Sisters of the Lost Nation, a review by Sherry

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Sisters of the Lost Nation
Nick Medina

352 pages
Berkley Books
published April 18, 2023

Amazon | Goodreads

This is not a new issue to me. I’m a volunteer at ourregional theater and one of the theaters in the building has a lot of premiere plays. One of those plays not long before the pandemic brought recognition to the missing native american women. There was even an installation around the grounds of red dresses to draw even further attention.

So I jumped on the chance to read this. It took me many pages to connect with the story. I’m not really sure what the cause was, but I do wish it happened sooner. Had I not received an advanced copy for review, I might have set it aside. I’m glad I didn’t because it is a really good and powerful story. In addition to the young girls that go missing in this book, it also addresses how native americans address two spirited people. While not exactly the equivalent of transgender, the native americans’ two spirits are able to do both traditional male and female jobs of the tribe. And while they are admired for this, they are less accepted when it becomes about sexual preference instead of abilities. I always love to read through a character’s eyes that allows me to see another side of the world. Anna is both native american and two spirited. I was able to walk a little while in her shoes.

By the end of this one I was gripped by the story and even had a tear in my eye at the end of the author’s note. An observation that this one is listed as horror and while I do believe it shows the horrors of the world we live in, it is not what most would consider a horror story.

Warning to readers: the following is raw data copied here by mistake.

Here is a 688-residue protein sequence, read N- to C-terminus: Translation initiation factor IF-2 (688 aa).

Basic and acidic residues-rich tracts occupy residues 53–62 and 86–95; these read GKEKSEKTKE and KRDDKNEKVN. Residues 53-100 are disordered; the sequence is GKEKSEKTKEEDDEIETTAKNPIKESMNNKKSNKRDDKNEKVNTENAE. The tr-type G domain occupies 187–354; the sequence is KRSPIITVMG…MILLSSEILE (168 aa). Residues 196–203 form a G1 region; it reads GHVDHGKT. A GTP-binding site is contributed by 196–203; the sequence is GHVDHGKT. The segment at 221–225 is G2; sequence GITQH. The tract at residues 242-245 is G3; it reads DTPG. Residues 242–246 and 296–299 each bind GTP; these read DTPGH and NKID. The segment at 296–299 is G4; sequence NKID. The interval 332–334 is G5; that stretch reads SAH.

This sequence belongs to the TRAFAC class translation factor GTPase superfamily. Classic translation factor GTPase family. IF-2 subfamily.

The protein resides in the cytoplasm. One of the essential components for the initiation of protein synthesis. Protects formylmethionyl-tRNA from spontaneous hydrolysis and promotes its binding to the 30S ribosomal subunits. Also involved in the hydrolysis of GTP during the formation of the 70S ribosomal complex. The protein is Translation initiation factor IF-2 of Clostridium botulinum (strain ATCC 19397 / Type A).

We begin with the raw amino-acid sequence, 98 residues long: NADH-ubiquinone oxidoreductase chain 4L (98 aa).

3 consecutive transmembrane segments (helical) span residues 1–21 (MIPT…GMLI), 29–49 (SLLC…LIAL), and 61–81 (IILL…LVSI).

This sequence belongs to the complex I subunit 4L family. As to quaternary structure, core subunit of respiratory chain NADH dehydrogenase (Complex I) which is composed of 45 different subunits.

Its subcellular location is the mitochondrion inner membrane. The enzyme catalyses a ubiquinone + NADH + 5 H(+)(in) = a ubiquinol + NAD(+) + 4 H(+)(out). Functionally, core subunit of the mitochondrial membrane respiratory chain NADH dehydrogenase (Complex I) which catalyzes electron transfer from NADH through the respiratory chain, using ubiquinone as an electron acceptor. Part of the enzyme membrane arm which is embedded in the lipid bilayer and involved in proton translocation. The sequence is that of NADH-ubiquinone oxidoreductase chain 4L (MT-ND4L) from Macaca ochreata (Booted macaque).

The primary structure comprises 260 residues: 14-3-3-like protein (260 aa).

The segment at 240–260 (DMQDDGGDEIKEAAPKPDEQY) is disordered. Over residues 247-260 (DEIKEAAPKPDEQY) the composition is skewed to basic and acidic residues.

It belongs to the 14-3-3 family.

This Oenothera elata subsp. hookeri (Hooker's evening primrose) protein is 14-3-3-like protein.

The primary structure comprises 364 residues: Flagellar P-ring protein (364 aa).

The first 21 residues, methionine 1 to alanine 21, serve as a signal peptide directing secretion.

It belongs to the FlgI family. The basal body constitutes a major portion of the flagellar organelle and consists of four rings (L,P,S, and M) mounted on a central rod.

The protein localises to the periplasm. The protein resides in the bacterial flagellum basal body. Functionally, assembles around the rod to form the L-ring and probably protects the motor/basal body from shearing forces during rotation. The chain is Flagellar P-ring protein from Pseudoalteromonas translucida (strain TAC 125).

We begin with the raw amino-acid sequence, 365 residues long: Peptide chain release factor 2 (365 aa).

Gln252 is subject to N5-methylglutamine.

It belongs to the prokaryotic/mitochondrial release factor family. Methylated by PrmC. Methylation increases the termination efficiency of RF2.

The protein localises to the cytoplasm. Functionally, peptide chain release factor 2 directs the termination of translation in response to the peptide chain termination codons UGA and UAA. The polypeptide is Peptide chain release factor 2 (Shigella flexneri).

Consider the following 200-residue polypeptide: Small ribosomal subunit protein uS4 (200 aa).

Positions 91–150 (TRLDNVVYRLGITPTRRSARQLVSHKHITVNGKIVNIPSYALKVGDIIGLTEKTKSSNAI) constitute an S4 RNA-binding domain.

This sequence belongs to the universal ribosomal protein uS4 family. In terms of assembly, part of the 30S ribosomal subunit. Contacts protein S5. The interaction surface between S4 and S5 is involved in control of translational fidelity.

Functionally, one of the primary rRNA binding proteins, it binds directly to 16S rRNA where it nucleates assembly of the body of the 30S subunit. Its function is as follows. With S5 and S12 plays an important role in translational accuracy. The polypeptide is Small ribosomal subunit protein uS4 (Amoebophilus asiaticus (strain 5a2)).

This is one of the more unique books I’ve read this year and definitely think it is worth the read if you are looking for something a little bit different.

Thanks to PRHAudio and Berkley Books for the advanced reading and listening copies.

About the book

A young Native girl’s hunt for answers about the women mysteriously disappearing from her tribe’s reservation lead her to delve into the myths and stories of her people, all while being haunted herself, in this atmospheric and stunningly poignant debut.

Anna Horn is always looking over her shoulder. For the bullies who torment her, for the entitled visitors at the reservation’s casino…and for the nameless, disembodied entity that stalks her every step—an ancient tribal myth come-to-life, one that’s intent on devouring her whole.

With strange and sinister happenings occurring around the casino, Anna starts to suspect that not all the horrors on the reservation are old. As girls begin to go missing and the tribe scrambles to find answers, Anna struggles with her place on the rez, desperately searching for the key she’s sure lies in the legends of her tribe’s past.

When Anna’s own little sister also disappears, she’ll do anything to bring Grace home. But the demons plaguing the reservation—both ancient and new—are strong, and sometimes, it’s the stories that never get told that are the most important.

Part gripping thriller and part mythological horror, author Nick Medina spins an incisive and timely novel of life as an outcast, the cost of forgetting tradition, and the courage it takes to become who you were always meant to be.

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